Assyrian Palace Discovered in Terrorists’ Treasure Tunnels
On June 4, 2014, the Northern Iraq offensive began when the Islamic State of Iraq and the Levant (ISIL; sometimes referred to as the Islamic State (IS)) launched a major offensive against government forces in northern Iraq. On June 10, IS captured Mosul, approximately 400 km (250 mi) north of Baghdad on the west bank of the Tigris, opposite the ancient Assyrian city of Nineveh on the East bank. The terrorists dynamited several archaeological sites and dug treasure tunnels while searching for artifacts.
Now, German archaeologists and researchers from the University of Heidelberg have explored an ancient palace in Mosul that is located within the terrorists’ treasure tunnels . According to a report on News Network Archaeology the palace was only accessible because the area was “blown up by the Islamic State (IS) terrorist militia.”
On a hill above the alleged grave of the biblical prophet Jonah, beneath a destroyed mosque, a military palace of the Assyrian Empire and a temple dating back to the 5th or 6th century BC is adorned with a winged bull and four ancient reliefs depicting Assyrian mythological Dwellers on the Threshold , or gatekeepers.
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This 40 ton statue was one of a two flanking the entrance to the throne room of King Sargon II. A protective spirit known as a lamassu, it is shown as a composite being with the head of a human, the body and ears of a bull, and the wings of a bird. (Trjames/ CC BY SA 3.0 )
Dangerous Digging in War Torn Landscapes
In 2014, ISIS blew up a beautiful 12th-century mosque because, according to Atlantic.com, they believed it held the tomb of the prophet Jonah (the Nebi Yunus shrine). They tunneled several hundred meters beneath the rubble looking for treasure and artifacts to sell.
Within this rabbit warren of tunnels dug by the terrorists, the German scientists discovered archaeological treasures, including a 2,000-year-old, 55 meter (180 ft.) long, “throne room”, which was associated with the military palace. The temple and its carvings date to the final period of the once vast Assyrian empire which dominated Mesopotamia. The great city of Nineveh was once the largest in the world.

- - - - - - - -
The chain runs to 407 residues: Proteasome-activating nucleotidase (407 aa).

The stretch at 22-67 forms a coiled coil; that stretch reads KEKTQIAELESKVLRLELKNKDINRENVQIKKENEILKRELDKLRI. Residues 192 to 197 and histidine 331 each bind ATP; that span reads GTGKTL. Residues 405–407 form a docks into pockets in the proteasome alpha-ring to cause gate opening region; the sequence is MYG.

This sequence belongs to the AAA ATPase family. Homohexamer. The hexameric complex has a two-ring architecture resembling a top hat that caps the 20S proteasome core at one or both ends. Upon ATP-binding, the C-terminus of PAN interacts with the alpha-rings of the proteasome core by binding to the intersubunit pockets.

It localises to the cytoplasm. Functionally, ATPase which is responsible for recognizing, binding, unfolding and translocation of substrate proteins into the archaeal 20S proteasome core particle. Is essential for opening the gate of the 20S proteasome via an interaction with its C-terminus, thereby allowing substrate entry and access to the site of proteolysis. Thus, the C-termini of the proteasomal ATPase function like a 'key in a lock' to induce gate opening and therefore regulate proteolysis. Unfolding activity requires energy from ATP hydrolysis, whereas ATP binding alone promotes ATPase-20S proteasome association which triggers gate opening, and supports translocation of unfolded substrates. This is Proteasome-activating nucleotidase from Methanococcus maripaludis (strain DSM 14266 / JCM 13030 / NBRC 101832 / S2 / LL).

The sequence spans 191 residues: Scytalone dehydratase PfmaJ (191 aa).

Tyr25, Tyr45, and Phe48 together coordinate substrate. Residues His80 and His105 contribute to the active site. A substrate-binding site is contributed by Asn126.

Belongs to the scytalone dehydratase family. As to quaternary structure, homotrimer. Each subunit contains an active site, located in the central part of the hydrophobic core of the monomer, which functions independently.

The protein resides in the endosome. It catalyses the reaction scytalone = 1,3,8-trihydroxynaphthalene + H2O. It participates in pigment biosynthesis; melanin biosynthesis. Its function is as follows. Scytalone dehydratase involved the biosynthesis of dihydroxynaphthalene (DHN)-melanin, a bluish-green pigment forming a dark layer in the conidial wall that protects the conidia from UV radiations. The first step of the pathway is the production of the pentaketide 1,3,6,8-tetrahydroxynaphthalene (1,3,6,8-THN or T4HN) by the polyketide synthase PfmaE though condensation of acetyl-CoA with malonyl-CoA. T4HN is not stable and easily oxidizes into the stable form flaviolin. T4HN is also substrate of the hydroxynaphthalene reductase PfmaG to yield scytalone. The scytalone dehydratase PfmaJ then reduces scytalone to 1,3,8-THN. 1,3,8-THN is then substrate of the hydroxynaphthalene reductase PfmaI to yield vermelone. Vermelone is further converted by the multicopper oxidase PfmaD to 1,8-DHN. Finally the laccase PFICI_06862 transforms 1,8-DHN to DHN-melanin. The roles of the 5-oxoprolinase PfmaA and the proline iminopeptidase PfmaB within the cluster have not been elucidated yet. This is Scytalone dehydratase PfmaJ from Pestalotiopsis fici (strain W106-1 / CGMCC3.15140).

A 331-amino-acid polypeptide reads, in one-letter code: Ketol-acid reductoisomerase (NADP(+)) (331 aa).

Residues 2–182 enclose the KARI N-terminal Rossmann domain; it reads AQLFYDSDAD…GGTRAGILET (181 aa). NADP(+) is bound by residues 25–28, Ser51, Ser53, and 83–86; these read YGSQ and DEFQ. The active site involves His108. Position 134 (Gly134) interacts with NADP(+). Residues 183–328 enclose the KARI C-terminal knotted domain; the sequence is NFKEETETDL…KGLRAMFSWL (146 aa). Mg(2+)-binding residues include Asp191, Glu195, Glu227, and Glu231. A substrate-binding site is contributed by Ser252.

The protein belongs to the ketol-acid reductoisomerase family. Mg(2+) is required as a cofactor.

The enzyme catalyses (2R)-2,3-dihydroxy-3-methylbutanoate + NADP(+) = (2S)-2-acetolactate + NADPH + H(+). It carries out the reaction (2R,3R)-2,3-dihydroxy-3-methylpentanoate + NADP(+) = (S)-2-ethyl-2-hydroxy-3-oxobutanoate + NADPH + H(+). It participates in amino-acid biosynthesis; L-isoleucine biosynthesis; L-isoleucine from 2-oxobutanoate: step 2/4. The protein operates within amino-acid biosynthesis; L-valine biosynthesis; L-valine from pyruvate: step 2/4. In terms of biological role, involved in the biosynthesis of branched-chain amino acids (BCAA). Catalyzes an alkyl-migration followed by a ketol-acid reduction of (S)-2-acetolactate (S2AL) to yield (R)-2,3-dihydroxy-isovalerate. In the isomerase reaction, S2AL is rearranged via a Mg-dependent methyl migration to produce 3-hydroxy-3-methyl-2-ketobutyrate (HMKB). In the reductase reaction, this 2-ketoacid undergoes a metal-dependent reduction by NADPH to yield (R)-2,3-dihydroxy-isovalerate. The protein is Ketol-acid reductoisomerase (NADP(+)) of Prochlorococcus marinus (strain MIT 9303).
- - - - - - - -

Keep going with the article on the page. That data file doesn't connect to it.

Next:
Stairs to the podium in the throne room of the palace. ( Ali Al-Magasees/Heidelberg University/dpa )
A 2018 article in The Guardian said the initial discovery was “a rare piece of good news in the context of so much deliberate destruction and looting by Isis of pre-Islamic archaeology.” British Museum archaeologists worked with Iraq archaeologist, Saleh Noman, who was in the first group of Iraqi archaeologists trained in London to survey and rescue war damaged archaeology.
The Iraq Museum's Iraq Emergency Heritage Management Training Scheme began in 2015 to help combat the many threats to the country's archaeology, and Sebastien Rey, lead archaeologist at the Iraq Emergency Heritage Management Programme at the British Museum, told The Guardian that the “reliefs are unique with features which we have not seen anywhere else.”
What’s more, he said the archaeologists are incredibly brave working in “extreme danger”, with the mudbrick in danger of collapse at any time.
Wall panel with a palace inscription of the Assyrian king Asarhaddon (680-669 BC). ( Ali Al-Magasees/Heidelberg University/dpa )
Extremists Dug the Treasure Tunnels
In December 2016, a U.S.-led coalition backed thousands of Iraqi and Kurdish troops in a massive military operation to take back Mosul, the country’s second-largest city, and government forces eventually drove ISIS militants from the area around the Nebi Yunus shrine. The first local archaeologists on the scene reported that ISIS had dug tunnels deep beneath the holy site searching for treasures and artifacts to sell on the black market .
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Then they discovered the treasure tunnels led straight to a previously undiscovered and untouched palace. In 2018 archaeologist Layla Salih told The Telegraph she could only “imagine how much Daesh [Arabic term for ISIS] discovered down there before we got here.”
At first sight it does appear extreme to blow up a mosque and to tunnel hundreds of meters into stone, it is certainly not acceptable, but consider the numbers: in 2017 The Middle East Observer reported that at The Unesco conference in Paris the deputy Iraqi culture minister, Qais Rashid, said, “in the Mosul region alone at least 66 archaeological sites had been destroyed by ISIS ,” and that Muslim and Christian places of worship had suffered “massive destruction”, and thousands of manuscripts had been looted.
Mr. Rashid’s analysis suggested ISIS was funding it’s acts by smuggling oil (up to $1.645m a day), kidnapping (at least $20m last year), people trafficking, extortion, robbery and last – but not least - “the sale of antiquities.” For example, the sale of looted items from al-Nabuk, west of Damascus, is reported to have earned ISIS $36m.
Top Image: A total of four such reliefs of Assyrian gatekeeper figures were found in the palace within the terrorists’ treasure tunnels. Source: Ali Al-Magasees/Heidelberg University/dpa
By Ashley Cowie